Virginia governor’s race: GOP nominee Glenn Youngkin embraces Trump’s endorsement, talks plans for Southwest Virginia

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TRI-CITIES, Tenn./Va. (WJHL) — The 2021 race for Virginia governor is Glenn Youngkin’s first time running for office. His lack of political experience did not stop him from clinching the Republican nomination Monday night.

“I have a 30-year business career of getting things done,” Youngkin told News Channel 11 on Tuesday.

Glenn Youngkin

Youngkin, who hails from Richmond and Virginia Beach, was formerly a CEO for global private equity firm The Carlyle Group. As a political outsider, he likens himself to former President Donald Trump, who threw his support behind Youngkin on Tuesday morning.

A graphic on former President Trump’s website on Tuesday

“Glenn is pro-Business, pro-Second Amendment, pro-Veterans, pro-America, he knows how to make Virginia’s economy rip-roaring, and he has my Complete and Total Endorsement!” Trump said in a statement on his website.

Youngkin campaigned with an ad in March highlighting the former president thanking him by name back in January 2020 in relation to his work at The Carlyle Group.

“I’m honored to receive the president’s endorsement, and I do think it just reflects the fact that all of the Republican Party is coming together. And I’m humbled by that, because that’s what we’re going to have to do to win,” he told News Channel 11.

Youngkin is pushing a message of party unity following the Virginia GOP’s controversial decision to nominate candidates through a convention rather than a primary election.

While the Democratic primary won’t happen until June 8, Youngkin presumes former Virginia Gov. Terry McAuliffe will be his challenger.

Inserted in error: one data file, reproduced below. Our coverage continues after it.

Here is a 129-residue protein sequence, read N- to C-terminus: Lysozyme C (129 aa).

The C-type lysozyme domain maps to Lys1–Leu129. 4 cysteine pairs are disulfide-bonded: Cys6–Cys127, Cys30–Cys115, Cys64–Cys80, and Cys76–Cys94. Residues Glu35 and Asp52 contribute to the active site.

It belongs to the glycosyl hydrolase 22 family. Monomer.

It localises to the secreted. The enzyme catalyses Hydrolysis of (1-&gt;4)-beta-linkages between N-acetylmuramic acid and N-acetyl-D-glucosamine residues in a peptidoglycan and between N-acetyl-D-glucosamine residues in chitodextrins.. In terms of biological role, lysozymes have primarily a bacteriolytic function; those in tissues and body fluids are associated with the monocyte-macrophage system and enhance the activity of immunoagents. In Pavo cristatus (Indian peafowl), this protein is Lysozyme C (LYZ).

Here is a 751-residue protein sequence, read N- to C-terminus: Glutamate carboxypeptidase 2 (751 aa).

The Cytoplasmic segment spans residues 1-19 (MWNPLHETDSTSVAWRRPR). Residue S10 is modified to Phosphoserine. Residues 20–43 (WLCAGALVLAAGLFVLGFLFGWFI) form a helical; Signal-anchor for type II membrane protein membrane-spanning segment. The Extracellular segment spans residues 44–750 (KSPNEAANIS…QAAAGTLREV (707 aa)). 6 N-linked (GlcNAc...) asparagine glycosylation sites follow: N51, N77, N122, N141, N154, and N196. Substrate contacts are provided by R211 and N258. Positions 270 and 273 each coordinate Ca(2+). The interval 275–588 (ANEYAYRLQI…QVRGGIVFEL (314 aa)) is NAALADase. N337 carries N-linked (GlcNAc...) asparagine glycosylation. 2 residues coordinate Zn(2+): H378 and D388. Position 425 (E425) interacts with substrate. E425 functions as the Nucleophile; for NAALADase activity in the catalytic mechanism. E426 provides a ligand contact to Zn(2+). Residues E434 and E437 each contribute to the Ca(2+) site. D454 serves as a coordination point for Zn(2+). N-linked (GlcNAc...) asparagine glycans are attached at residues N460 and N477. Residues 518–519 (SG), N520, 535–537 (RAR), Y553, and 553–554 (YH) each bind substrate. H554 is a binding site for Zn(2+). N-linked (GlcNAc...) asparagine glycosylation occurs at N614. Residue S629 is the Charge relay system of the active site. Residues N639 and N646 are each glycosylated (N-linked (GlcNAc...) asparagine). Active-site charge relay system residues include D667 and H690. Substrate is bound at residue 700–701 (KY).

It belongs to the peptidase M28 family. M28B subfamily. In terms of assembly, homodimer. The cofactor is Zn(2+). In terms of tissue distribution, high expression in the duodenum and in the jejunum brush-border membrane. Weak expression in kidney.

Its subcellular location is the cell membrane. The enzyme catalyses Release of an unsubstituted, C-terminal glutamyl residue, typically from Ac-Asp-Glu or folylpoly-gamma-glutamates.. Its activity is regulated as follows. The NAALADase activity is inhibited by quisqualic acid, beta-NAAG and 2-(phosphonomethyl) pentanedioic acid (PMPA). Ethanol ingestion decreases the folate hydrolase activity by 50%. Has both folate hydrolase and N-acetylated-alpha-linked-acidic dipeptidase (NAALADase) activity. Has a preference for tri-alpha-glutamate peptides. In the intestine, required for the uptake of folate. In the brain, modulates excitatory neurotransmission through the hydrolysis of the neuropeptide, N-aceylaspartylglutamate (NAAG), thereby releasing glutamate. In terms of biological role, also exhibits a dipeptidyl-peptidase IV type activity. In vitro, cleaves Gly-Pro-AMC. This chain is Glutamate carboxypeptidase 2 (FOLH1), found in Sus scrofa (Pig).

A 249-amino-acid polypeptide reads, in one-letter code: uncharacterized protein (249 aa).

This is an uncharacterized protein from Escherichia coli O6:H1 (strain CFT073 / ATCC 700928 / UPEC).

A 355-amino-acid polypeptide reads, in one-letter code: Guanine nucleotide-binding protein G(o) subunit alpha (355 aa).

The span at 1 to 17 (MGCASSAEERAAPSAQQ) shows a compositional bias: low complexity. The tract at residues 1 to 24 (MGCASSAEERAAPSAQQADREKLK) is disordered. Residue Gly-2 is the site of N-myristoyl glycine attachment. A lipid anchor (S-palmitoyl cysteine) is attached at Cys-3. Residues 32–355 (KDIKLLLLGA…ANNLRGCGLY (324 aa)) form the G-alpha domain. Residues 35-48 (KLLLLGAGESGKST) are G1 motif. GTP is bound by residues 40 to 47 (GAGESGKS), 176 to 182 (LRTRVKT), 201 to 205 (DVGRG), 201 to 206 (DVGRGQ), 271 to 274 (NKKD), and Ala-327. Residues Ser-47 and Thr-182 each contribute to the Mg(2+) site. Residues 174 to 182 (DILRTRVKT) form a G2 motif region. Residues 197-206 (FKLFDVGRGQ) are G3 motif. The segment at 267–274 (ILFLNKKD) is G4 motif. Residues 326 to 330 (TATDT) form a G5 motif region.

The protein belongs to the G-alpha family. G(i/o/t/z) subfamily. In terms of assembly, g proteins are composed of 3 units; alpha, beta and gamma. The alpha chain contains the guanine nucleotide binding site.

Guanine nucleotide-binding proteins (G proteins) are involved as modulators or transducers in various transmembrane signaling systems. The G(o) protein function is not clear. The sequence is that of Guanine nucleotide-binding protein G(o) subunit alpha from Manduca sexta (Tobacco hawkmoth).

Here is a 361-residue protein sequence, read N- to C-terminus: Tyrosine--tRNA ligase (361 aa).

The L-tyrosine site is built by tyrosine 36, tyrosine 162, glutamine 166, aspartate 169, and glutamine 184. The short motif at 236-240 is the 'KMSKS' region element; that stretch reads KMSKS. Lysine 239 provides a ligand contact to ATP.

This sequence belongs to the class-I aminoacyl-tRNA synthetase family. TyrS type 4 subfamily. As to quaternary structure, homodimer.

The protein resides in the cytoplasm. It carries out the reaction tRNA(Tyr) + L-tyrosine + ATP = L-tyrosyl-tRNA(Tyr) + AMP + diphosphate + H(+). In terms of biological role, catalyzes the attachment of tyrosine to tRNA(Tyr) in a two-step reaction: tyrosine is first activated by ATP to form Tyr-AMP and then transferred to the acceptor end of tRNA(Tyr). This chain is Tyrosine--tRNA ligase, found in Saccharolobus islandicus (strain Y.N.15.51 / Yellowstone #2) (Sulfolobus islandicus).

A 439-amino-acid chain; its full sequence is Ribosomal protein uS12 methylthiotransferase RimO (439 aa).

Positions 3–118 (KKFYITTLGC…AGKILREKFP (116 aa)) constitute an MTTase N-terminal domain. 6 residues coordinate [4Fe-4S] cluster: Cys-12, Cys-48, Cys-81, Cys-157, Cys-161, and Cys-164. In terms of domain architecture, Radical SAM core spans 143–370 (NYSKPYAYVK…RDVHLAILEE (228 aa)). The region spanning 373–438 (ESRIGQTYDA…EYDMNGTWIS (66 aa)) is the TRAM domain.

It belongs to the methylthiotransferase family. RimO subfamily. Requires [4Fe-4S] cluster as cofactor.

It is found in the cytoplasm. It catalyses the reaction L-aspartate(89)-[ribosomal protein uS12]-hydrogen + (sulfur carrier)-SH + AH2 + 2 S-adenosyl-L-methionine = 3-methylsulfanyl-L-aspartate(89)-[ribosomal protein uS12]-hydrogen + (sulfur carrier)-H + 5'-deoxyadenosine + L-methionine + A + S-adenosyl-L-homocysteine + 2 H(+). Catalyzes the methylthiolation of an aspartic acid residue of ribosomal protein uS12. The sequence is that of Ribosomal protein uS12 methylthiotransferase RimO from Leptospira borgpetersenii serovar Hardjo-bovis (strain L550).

“I’ve also met independents and Democrats who are just so ready for a different direction than what Terry McAuliffe and Ralph Northam have done to Virginia,” Youngkin said.

The GOP candidate says his priorities include keeping Virginia’s economy and schools open as the state recovers from the COVID-19 pandemic, maintaining qualified immunity for law enforcement, and requiring voter ID. He also launched an Election Integrity Task Force in February.

Asked what plans he has to specifically help the people of Southwest Virginia, Youngkin praised the entrepreneurship of the area and noted the need to attract new businesses.

“What we need of course, is we’ve got to get rural broadband moving. We’ve got to continue to invest in our infrastructure because Southwest Virginia has such as opportunity,” he said. “But we also have to create an environment where the businesses that are there can thrive. And this is where I’ve been so disappointed in what Terry McAuliffe believes. He’s all about big government, big regulations, and big taxes, and not to mention actually picking winners and losers. And I’m the exact opposite.”

The leaders of Virginia’s Democratic Party painted a different picture of Youngkin during a Tuesday press call. Chairwoman Susan Swecker called Youngkin an ‘extremist.’

“Glenn Youngkin is the epitome of a pro-Trump Republican who has demonstrated complete allegiance to the former president’s most dangerous conspiracy theories. Where Trump leads, Glenn follows,” she said.

Swecker also said the state GOP has an uphill climb heading into the election. She accused Republicans of alienating “hundreds of thousands of their own voters,” calling their convention “a rigged nominating process.”

One of five Democratic candidates will face Youngkin on Nov. 2. Candidates include McAuliffe, Virginia Lt. Gov. Justin Fairfax, Del. Lee Carter, former state Del. Jennifer Carroll Foy, and state Sen. Jennifer McClellan.

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